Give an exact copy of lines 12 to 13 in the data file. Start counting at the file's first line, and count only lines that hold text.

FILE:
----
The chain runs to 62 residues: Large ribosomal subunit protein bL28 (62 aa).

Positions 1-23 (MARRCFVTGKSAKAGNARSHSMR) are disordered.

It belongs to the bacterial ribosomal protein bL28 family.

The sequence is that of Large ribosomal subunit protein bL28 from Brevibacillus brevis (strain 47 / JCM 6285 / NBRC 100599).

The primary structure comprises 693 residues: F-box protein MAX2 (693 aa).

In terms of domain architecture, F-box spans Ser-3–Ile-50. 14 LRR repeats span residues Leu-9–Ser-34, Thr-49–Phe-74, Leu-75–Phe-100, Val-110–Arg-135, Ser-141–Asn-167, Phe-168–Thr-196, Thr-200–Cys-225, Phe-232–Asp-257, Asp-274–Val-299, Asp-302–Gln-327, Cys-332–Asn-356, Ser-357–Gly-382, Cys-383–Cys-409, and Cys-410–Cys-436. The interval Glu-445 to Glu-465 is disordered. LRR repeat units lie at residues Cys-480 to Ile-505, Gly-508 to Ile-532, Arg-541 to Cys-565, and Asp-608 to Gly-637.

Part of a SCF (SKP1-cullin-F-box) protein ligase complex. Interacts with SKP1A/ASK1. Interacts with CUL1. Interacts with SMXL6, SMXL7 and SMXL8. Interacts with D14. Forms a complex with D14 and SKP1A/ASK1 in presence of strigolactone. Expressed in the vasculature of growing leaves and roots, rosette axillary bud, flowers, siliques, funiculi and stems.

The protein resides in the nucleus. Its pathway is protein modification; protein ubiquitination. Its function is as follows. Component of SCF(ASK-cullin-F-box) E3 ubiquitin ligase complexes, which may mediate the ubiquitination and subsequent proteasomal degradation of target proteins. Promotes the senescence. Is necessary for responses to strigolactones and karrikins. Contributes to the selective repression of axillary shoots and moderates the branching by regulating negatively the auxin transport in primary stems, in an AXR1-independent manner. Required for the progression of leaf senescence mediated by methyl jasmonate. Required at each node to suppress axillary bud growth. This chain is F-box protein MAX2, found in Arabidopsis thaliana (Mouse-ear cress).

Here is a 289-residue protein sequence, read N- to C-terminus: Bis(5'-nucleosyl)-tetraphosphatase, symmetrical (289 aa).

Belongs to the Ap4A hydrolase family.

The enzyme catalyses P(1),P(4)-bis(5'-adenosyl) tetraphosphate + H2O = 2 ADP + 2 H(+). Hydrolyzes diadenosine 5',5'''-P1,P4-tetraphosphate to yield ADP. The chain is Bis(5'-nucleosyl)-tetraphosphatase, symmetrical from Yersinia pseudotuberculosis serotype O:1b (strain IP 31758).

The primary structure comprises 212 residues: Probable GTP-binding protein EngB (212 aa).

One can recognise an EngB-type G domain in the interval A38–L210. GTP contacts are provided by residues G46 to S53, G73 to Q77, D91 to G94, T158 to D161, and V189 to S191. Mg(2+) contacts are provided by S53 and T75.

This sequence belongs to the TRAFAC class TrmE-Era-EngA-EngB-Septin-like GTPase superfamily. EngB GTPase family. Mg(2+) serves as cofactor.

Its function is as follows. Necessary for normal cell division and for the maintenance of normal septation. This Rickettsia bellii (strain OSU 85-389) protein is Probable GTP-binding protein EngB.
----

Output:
The primary structure comprises 212 residues: Probable GTP-binding protein EngB (212 aa).

One can recognise an EngB-type G domain in the interval A38–L210. GTP contacts are provided by residues G46 to S53, G73 to Q77, D91 to G94, T158 to D161, and V189 to S191. Mg(2+) contacts are provided by S53 and T75.